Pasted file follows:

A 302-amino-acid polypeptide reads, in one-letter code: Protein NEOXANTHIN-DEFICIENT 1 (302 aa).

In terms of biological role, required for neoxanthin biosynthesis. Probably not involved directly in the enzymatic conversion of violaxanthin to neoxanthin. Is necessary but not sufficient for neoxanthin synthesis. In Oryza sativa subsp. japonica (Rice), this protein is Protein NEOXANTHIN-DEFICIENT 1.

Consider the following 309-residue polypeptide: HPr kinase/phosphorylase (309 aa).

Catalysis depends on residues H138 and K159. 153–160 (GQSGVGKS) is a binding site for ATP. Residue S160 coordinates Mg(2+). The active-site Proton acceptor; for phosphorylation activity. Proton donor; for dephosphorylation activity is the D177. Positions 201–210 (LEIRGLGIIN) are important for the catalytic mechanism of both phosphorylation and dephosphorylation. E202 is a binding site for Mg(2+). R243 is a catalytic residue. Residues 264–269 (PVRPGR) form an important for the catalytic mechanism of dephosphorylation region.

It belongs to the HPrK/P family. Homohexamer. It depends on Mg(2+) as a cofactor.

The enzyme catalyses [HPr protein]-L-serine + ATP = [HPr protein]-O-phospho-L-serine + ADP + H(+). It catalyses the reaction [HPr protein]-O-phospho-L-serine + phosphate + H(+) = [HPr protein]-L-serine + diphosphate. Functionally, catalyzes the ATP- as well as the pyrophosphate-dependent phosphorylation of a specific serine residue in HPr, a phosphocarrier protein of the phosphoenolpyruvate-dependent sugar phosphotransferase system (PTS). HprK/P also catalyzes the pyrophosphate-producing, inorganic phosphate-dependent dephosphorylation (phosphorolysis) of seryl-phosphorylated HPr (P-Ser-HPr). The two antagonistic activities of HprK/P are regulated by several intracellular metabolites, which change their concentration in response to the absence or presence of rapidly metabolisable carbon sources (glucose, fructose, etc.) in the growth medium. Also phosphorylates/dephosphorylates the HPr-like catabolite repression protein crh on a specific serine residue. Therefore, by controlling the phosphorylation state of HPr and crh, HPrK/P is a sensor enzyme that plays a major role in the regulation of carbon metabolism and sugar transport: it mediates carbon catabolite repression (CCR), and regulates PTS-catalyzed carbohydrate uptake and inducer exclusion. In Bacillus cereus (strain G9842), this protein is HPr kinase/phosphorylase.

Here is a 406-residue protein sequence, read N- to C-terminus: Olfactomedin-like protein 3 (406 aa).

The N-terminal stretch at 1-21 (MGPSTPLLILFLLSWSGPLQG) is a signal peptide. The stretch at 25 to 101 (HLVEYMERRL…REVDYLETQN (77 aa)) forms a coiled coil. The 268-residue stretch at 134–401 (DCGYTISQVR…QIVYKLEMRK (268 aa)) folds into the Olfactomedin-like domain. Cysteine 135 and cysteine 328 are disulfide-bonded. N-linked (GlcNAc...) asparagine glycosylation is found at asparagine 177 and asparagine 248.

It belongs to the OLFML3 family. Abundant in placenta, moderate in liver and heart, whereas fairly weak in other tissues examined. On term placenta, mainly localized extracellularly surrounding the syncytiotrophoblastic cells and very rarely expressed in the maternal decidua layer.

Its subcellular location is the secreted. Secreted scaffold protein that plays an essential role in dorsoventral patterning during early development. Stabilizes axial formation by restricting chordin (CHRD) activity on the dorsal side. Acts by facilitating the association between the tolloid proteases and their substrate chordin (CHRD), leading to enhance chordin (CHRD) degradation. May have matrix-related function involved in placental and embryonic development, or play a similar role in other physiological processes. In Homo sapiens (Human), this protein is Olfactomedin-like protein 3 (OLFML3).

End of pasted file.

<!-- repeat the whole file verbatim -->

A 302-amino-acid polypeptide reads, in one-letter code: Protein NEOXANTHIN-DEFICIENT 1 (302 aa).

In terms of biological role, required for neoxanthin biosynthesis. Probably not involved directly in the enzymatic conversion of violaxanthin to neoxanthin. Is necessary but not sufficient for neoxanthin synthesis. In Oryza sativa subsp. japonica (Rice), this protein is Protein NEOXANTHIN-DEFICIENT 1.

Consider the following 309-residue polypeptide: HPr kinase/phosphorylase (309 aa).

Catalysis depends on residues H138 and K159. 153–160 (GQSGVGKS) is a binding site for ATP. Residue S160 coordinates Mg(2+). The active-site Proton acceptor; for phosphorylation activity. Proton donor; for dephosphorylation activity is the D177. Positions 201–210 (LEIRGLGIIN) are important for the catalytic mechanism of both phosphorylation and dephosphorylation. E202 is a binding site for Mg(2+). R243 is a catalytic residue. Residues 264–269 (PVRPGR) form an important for the catalytic mechanism of dephosphorylation region.

It belongs to the HPrK/P family. Homohexamer. It depends on Mg(2+) as a cofactor.

The enzyme catalyses [HPr protein]-L-serine + ATP = [HPr protein]-O-phospho-L-serine + ADP + H(+). It catalyses the reaction [HPr protein]-O-phospho-L-serine + phosphate + H(+) = [HPr protein]-L-serine + diphosphate. Functionally, catalyzes the ATP- as well as the pyrophosphate-dependent phosphorylation of a specific serine residue in HPr, a phosphocarrier protein of the phosphoenolpyruvate-dependent sugar phosphotransferase system (PTS). HprK/P also catalyzes the pyrophosphate-producing, inorganic phosphate-dependent dephosphorylation (phosphorolysis) of seryl-phosphorylated HPr (P-Ser-HPr). The two antagonistic activities of HprK/P are regulated by several intracellular metabolites, which change their concentration in response to the absence or presence of rapidly metabolisable carbon sources (glucose, fructose, etc.) in the growth medium. Also phosphorylates/dephosphorylates the HPr-like catabolite repression protein crh on a specific serine residue. Therefore, by controlling the phosphorylation state of HPr and crh, HPrK/P is a sensor enzyme that plays a major role in the regulation of carbon metabolism and sugar transport: it mediates carbon catabolite repression (CCR), and regulates PTS-catalyzed carbohydrate uptake and inducer exclusion. In Bacillus cereus (strain G9842), this protein is HPr kinase/phosphorylase.

Here is a 406-residue protein sequence, read N- to C-terminus: Olfactomedin-like protein 3 (406 aa).

The N-terminal stretch at 1-21 (MGPSTPLLILFLLSWSGPLQG) is a signal peptide. The stretch at 25 to 101 (HLVEYMERRL…REVDYLETQN (77 aa)) forms a coiled coil. The 268-residue stretch at 134–401 (DCGYTISQVR…QIVYKLEMRK (268 aa)) folds into the Olfactomedin-like domain. Cysteine 135 and cysteine 328 are disulfide-bonded. N-linked (GlcNAc...) asparagine glycosylation is found at asparagine 177 and asparagine 248.

It belongs to the OLFML3 family. Abundant in placenta, moderate in liver and heart, whereas fairly weak in other tissues examined. On term placenta, mainly localized extracellularly surrounding the syncytiotrophoblastic cells and very rarely expressed in the maternal decidua layer.

Its subcellular location is the secreted. Secreted scaffold protein that plays an essential role in dorsoventral patterning during early development. Stabilizes axial formation by restricting chordin (CHRD) activity on the dorsal side. Acts by facilitating the association between the tolloid proteases and their substrate chordin (CHRD), leading to enhance chordin (CHRD) degradation. May have matrix-related function involved in placental and embryonic development, or play a similar role in other physiological processes. In Homo sapiens (Human), this protein is Olfactomedin-like protein 3 (OLFML3).